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Bobby Morgan (baseball)

From Wikipedia, the free encyclopedia

Bobby Morgan
Infielder
Born: (1926-06-29)June 29, 1926
Oklahoma City, Oklahoma, U.S.
Died: June 1, 2023(2023-06-01) (aged 96)
Oklahoma City, Oklahoma, U.S.
Batted: Right
Threw: Right
MLB debut
April 18, 1950, for the Brooklyn Dodgers
Last MLB appearance
April 20, 1958, for the Chicago Cubs
MLB statistics
Batting average.233
Home runs53
Runs batted in217
Teams

Robert Morris Morgan (June 29, 1926 – June 1, 2023) was an American professional baseball infielder. He played eight seasons in Major League Baseball (MLB) between 1950 and 1958 for the Brooklyn Dodgers, Philadelphia Phillies, St. Louis Cardinals, and Chicago Cubs.[1]

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Transcription

Early life

Born in Oklahoma City, Oklahoma, Morgan played American Legion baseball on the same team as Roy Jarvis and Cal McLish, winning the Oklahoma state championship in 1943. He graduated from Classen High School in 1944.[2]

Playing career

Morgan began his professional career after he graduated from Classen in 1944, signing with the Brooklyn Dodgers.[2] While at spring training in 1944, Morgan was drafted to fight in World War II,[3] where he served in the European Theater of Operations.[4] In 1949, he was named the most valuable player of the Triple-A International League[5] That year, he won the league batting crown (.337) and collected 112 runs batted in (RBIs) as a member of the Montreal Royals.

Morgan's days with the Dodgers were spent as a utility infielder, playing behind Hall of Famers Pee Wee Reese and Jackie Robinson, All-Star Gil Hodges, 1953 Rookie of the Year Jim Gilliam and slick-fielding Billy Cox. He played in three World Series games for the Dodgers. In the 1952 series he was a defensive replacement in game 4, and lined out as a pinch hitter in the ninth inning of Game 7 against Bob Kuzava of the New York Yankees. In the 1953 World Series, he again lined out as a pinch hitter, in the seventh inning of game 6.

Traded to the Phillies in March 1954 for Dick Young,[6] Morgan set personal bests in hits (119), doubles, home runs (14), RBIs (50) and batting average (.262) as the Phillies' starting shortstop in 1954, where he displaced veteran former "Whiz Kid" Granny Hamner. The following year, Morgan moved to second base, but slumped at the plate.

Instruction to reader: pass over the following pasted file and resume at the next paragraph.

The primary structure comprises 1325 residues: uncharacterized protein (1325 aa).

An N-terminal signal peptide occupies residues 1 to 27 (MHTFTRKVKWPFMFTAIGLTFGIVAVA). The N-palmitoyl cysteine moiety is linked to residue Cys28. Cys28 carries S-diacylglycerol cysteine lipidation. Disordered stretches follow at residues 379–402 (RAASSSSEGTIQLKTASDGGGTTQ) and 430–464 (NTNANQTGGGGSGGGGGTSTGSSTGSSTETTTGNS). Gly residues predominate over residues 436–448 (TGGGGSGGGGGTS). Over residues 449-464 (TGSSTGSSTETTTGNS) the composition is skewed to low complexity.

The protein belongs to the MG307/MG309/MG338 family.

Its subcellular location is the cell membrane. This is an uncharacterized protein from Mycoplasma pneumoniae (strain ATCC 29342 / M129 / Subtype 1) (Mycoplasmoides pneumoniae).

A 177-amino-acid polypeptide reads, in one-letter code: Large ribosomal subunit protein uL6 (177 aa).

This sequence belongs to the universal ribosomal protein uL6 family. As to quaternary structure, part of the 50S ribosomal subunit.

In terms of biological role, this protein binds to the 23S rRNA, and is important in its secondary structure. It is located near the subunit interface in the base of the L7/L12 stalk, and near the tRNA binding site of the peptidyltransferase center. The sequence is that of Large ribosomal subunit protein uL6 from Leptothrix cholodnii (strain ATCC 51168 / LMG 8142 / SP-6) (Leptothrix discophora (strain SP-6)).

In May 1956, the Phillies traded Morgan to the St. Louis Cardinals for Solly Hemus.[7] After the 1956 season, the Cardinals traded Morgan and Rip Repulski to the Phillies for Del Ennis.[8] The Chicago Cubs purchased Morgan from the Phillies in May 1957.[9]

Overall, as a big-leaguer, Morgan collected 487 hits, with 96 doubles, 11 triples and 53 home runs. He batted .233. Morgan's playing career continued in the minor leagues through 1963.

Later life

Morgan managed for three seasons (1964–66) in the Phillie farm system and scouted for the Baltimore Orioles, Kansas City Royals and Minnesota Twins.

Morgan died in Oklahoma City on June 1, 2023, at the age of 96.[10]

References

  1. ^ "Bobby Morgan Statistics and History". "baseball-reference.com. Accessed May 23, 2017.
  2. ^ a b "The Collected Wisdom of Brooklyn Dodgers infielder Bobby Morgan". Oklahoman.com. 2018-05-31. Retrieved 2023-08-11.
  3. ^ Godfrey, Ed (June 3, 2018). "The Collected Wisdom of Brooklyn Dodgers infielder Bobby Morgan". The Oklahoman. Retrieved June 1, 2024.
  4. ^ "Baseball in Wartime – Those Who Served from A to Z". baseballinwartime.com. Retrieved July 10, 2016.
  5. ^ https://www.newspapers.com/image/525829405/?terms=%22bobby%20morgan%22%20mvp%20montreal&match=1
  6. ^ "The Gazette and Daily 29 Mar 1954, page Page 23". Newspapers.com. 1954-03-29. Retrieved 2023-08-11.
  7. ^ "Valley Morning Star 15 May 1956, page Page 12". Newspapers.com. 1956-05-15. Retrieved 2023-08-11.
  8. ^ "The Philadelphia Inquirer 21 Nov 1956, page Page 26". Newspapers.com. 1956-11-21. Retrieved 2023-08-11.
  9. ^ "The Shreveport Journal 14 May 1957, page 11". Newspapers.com. 1957-05-14. Retrieved 2023-08-11.
  10. ^ "Bobby Morgan, one of last remaining Brooklyn Dodgers, dies at 96". Oklahoman.com. Retrieved 2023-08-11.

External links

This page was last edited on 1 June 2024, at 19:28
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